Biography of Dan Liberthson

Poetry Awards

William Stafford Memorial Award, 2020, 2nd Place, for "Reading James Wright"
Maine Poets Society Award, 2nd ¬†Place, for “The Lighthouse”
Georgia Poetry Society Contest, 2022, First Honorable Mention for “Robert¬† Gwathney’s “'Cotton Picker'”

Selected Publications (individual poems and stories)

Black Buzzard Review
Chaminade Literary Review
Elysian Fields Quarterly
Encore (a volume of prize poems published by the National Federation of State Poetry Societies)
Graffiti (a Eugene, Oregon tabloid)
Language of Shadows (2021 Anthology of Lane County, Oregon authors, by the Cottage Grove Harpies)
Miraloma Life (a community newsletter)
Passages (2022 Anthology of Lane County, Oregon authors, by the Cottage Grove Harpies)
South Coast Poetry Journal
Spitball, The Literary Baseball Magazine
The Haight-Ashbury Literary Journal
The Neovictorian / Cochlea

Personal History

Born in Rochester, New York, I attended Reed College, Northwestern University (BA, history) and SUNY at Buffalo (PhD, English), and now split my time between San Francisco, CA and Cottage Grove, OR. After 3 years of teaching English at Kent State and Akron universities in Ohio, and a brief period doing the same for the US Navy's PACE program, I segued into a 3-decade career as a consulting technical and medical writer in the San Francisco Bay Area.

Like many writers, I find that the worlds I create and inhabit in my fiction and poetry are often more engrossing and intense than my "real" life. The latest of these worlds is my espionage novel The Bluejay Contrivance. It is primarily set in the mid-1970s, but as a work of fiction rich in history it includes material from as far back as World War II and takes place in many locales throughout the world. I made this foray into a genre I had not previously explored because I enjoy challenging myself with projects of radically different types. My prior novel was a first for me as well: The Golden Spider, a middle-grade fantasy novel, draws on settings and themes from my experiences living in upstate New York and Ohio and stars a telepathic cat and a golden alien who accompany a young boy on a cosmic journey.

I have published five books of poetry for adults, four of which include photos or drawings, as I believe poetry is stronger in combination with visual images. A Poetry of Birds (2017), my latest collection, includes 38 free-verse poems about various wild bird species. The poems are accompanied by full-color prints of the photographs that inspired them, taken by a professional wildlife and nature photographer. The poems in Animal Songs (2010), which explore the power of animals to inspire a fuller experience of life, are accompanied by professionally drawn illustrations. The Pitch is On the Way: Poems About Baseball and Life (2008) explores the game and what it means to fans, and features striking line drawings. Garrison Keillor read the poem "Child's Play" from this book on his radio show "The Writer's Almanac" (Aug 30, 2012). A Family Album (2006) comprises poems about my childhood in, and growth out of, an American Jewish family with a mentally ill sister. Many of the poems are accompanied by old family photos and geometric constructions that express in visual form the emotional tone of the particular family figure or relationship. Morning and Begin Again is a large collection of poems that grapple with the struggles, strife, and occasional triumphs of life. One section of this thematically arranged book comprises elegies, memorial poems and celebrations of close friends ripped away by death; another describes my experiences battling and surmounting the depressions that have dogged me throughout my life; and yet another explores the loves and joys that helped lift me out of the dark places.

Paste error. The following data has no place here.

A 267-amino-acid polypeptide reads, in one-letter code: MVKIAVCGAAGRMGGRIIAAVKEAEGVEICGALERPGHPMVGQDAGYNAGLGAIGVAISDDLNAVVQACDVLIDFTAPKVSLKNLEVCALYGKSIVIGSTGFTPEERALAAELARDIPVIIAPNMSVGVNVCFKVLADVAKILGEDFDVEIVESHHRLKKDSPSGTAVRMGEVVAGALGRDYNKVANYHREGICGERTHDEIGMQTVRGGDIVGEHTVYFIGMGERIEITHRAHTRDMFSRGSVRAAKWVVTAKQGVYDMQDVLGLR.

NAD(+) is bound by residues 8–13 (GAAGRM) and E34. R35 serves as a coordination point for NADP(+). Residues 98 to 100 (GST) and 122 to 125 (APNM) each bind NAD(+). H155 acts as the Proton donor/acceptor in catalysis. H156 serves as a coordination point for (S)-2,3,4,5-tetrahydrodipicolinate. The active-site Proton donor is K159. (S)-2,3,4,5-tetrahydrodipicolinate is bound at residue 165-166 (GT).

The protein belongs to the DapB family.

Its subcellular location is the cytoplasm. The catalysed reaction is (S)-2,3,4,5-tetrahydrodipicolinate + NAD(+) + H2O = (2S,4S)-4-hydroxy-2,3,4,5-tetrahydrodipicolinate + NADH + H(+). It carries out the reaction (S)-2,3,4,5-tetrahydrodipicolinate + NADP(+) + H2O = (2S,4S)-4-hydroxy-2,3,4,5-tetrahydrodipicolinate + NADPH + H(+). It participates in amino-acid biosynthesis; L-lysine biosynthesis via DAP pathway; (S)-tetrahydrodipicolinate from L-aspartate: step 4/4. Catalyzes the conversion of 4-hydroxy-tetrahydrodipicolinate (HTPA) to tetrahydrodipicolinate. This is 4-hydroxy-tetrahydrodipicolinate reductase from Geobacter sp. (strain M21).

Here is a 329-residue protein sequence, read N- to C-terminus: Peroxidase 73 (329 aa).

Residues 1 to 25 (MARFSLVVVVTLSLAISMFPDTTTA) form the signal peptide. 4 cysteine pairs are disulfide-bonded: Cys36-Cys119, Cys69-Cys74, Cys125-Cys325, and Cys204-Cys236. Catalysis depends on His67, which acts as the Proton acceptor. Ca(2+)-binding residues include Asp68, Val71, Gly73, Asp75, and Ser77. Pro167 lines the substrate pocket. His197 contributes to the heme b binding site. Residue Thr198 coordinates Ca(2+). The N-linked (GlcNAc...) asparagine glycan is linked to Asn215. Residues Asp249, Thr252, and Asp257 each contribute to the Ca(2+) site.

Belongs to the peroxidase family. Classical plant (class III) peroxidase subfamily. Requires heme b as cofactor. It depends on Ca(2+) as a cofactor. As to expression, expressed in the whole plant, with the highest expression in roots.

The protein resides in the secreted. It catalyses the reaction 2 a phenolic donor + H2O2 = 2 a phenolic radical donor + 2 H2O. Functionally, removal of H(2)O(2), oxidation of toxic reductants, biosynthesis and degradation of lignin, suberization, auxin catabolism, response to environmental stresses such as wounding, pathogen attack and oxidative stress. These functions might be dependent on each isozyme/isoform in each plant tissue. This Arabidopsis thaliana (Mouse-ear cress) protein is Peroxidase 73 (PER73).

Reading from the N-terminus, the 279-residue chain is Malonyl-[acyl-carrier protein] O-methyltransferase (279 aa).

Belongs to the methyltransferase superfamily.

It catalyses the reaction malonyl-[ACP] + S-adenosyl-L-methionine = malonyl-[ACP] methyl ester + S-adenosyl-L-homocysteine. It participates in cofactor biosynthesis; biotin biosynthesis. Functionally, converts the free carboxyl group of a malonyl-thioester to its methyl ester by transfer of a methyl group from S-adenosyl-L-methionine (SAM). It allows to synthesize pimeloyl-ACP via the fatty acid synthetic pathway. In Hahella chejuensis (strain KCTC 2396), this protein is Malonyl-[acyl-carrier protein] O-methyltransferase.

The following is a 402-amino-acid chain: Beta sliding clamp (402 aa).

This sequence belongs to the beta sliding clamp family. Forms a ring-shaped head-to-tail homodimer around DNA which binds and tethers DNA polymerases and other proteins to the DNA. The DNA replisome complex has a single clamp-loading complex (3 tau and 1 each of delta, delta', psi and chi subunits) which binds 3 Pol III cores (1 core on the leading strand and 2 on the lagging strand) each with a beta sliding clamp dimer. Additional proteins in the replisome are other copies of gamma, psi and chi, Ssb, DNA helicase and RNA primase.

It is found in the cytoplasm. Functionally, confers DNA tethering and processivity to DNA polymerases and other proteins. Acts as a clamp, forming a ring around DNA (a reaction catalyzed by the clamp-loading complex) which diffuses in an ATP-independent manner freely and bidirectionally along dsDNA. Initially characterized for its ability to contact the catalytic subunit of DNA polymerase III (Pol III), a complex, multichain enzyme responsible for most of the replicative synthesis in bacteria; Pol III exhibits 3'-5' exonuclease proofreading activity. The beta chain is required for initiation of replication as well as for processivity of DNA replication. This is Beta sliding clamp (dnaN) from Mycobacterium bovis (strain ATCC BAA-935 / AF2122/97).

Snippets

 

 

Dan and BeauThe dog leans...


Sweet, insistent bunny...

As I Lay Cozily...coyote

 


A low rumble of thunder sounded in the distance. From far away came the thin, sad whistle of a passing train. Jeremy wondered what sort of people were on the train, and where they were going. You couldn't get to Egypt on a train. He wouldn't get to Egypt at all now that Gramps was gone.

* * *

The two-faced chess clock stared expectantly at Peter, but his indecisive hand froze achingly above the pin. Time was a wedge driven into his forehead. The black pieces gazed amusedly into his eyes, while his white men exposed their vulnerable backs to the enemy, cast their gazes down at the board, and refused to recognize him. Were they ashamed?